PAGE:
The problem with race in American is that it is not discussed enough. No, I don’t mean a slave movie here, a cop killing there. I’m talking about real race relations. People are afraid to talk about race because the usual conversation is around the discussion of white/Black hate. It’s discussed under the guise of poor being synonymous with Black and Africans in America doing well “in spite of”. By avoiding racial discussions, we are adding to our biases and stereotypes. We are adding fuel to the same fire that we ignorantly believe that we are extinguishing.
Racism is such a huge issue because on a national scale it hasn’t been discussed properly. When a racial topic comes up in a room full of different cultures, everyone begins to squirm. People instantly feel uncomfortable because their first thoughts lead to stereotypes. It’s hard to get through a conversation regarding slavery without hearing the undertones of “that was so long ago” (which it wasn’t by the way).
So, how should we talk about race?
Let’s go ahead and use those current events we mentioned earlier (because they seem so frequent). The police killings are always a hot topic in America, but instead of the discussion being around the victim’s character, how about discussing the issue seriously from a historical, psychological and cultural perspective. Instead of character questions, the questions that should be asked should be along the following lines:
- Do African Americans have a distrust of police and law enforcing agencies? Why or why do they not have these feelings?
- Are law enforcement agencies overly represented in African American neighborhoods?
- Do the law enforcement agencies have any type of bias regarding the neighborhoods or their inhabitants? Why or why not?
- How are law enforcement officers trained to deal with the inhabitants in these neighborhoods differently? Why or why not?
- Historically how have laws affected African Americans?
- Could these laws have any correlation to the percentage of African Americans in the penal system?
- Historically how does the justice system fair with African Americans.
By discussing these issues objectively as oppose to subjectively, we can determine the root of these issues instead of the symptoms. We can began to understand the situations as oppose to simply applying emotions to them. It’s like a verbal research project or maybe a curiosity cleansing.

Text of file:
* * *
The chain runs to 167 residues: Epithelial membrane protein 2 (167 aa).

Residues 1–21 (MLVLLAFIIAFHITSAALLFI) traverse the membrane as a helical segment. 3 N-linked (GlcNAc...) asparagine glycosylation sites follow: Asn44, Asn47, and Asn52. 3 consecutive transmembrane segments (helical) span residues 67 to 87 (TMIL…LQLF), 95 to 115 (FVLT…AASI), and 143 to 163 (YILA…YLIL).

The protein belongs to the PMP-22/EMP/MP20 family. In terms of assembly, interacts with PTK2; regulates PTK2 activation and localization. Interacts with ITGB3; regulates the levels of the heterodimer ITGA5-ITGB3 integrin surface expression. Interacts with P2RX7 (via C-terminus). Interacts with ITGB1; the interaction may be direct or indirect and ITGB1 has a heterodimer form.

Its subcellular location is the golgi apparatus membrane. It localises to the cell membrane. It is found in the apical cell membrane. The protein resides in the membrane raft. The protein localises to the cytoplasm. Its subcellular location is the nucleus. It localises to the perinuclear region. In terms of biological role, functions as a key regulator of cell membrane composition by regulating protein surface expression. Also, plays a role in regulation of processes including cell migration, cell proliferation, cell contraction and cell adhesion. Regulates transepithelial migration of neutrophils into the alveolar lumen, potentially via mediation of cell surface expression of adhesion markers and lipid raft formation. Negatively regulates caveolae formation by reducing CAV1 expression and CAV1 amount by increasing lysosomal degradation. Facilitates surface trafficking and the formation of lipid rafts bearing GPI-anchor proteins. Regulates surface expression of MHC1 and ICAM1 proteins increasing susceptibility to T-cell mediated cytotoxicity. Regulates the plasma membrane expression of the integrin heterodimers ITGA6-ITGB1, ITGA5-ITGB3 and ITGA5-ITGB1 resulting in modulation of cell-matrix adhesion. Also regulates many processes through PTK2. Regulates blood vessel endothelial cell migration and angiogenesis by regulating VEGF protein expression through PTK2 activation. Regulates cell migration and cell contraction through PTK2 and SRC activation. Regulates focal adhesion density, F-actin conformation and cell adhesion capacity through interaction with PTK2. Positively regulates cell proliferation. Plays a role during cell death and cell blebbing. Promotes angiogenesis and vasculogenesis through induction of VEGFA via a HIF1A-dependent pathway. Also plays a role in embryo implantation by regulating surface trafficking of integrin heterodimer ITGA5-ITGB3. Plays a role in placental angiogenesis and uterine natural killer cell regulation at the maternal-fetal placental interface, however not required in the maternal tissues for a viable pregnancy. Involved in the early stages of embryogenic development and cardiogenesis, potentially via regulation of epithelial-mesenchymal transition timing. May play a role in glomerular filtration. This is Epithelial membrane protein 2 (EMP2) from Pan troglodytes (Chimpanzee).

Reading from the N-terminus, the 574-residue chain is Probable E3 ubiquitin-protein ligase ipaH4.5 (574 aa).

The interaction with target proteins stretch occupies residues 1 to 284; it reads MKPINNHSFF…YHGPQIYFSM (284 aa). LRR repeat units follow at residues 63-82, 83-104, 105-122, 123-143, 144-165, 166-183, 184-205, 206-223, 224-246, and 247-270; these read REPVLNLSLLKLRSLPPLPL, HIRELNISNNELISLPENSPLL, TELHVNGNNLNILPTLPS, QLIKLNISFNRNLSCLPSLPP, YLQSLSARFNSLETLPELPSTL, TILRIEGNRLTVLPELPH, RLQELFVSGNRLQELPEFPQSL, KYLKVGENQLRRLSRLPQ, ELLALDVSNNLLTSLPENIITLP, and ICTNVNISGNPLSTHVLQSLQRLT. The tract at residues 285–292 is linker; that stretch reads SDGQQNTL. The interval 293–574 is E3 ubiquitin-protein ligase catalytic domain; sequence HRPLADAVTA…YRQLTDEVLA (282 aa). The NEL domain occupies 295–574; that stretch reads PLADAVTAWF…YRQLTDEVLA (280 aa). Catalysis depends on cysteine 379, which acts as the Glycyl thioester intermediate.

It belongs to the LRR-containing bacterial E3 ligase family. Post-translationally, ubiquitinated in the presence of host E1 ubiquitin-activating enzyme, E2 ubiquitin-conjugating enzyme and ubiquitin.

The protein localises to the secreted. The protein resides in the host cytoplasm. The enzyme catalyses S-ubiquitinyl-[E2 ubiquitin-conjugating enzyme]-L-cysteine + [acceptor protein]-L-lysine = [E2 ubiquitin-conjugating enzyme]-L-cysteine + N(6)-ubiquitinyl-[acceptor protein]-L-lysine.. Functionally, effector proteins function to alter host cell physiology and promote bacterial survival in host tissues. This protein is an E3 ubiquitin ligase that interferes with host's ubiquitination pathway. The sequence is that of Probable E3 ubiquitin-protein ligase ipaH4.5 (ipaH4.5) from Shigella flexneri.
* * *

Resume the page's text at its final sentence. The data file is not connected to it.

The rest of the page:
It’s not only important that we talk about race amongst adults, but the children need to have these conversations as well. If they grow with the idea of race being too sensitive a topic, or if someone mentions race that they are being racist (I’ve heard kids say this), they will grow with internal biases and stereotypes surrounding race. Do you remember the story of Romeo and Juliet? The two families of these young people were grown to hate each other for a reason that escaped itself during the times of the children. Although they might not have know why, they had and underlining of hate towards the opposite family. This is how we are raising our children if we avoid the TRUE cause of the racial issues. Not discussing character which could change with the wind, but discussing the result of systematic oppression and how it still affects the world today.
Once we get past the media controlled biases surrounding race, we can have productive conversations. Once we feel comfortable talking about race, we can get through race relations. Are you willing to get through the racial stereotypes or are you married to your prejudice? Is your prejudice the vice that you hold on to that helps you seemingly dismiss a true conversation laced with racial biases? Do you really discuss these issues, use your vice to hide that they are real, or avoid them all together? Tell us about it in the comments below.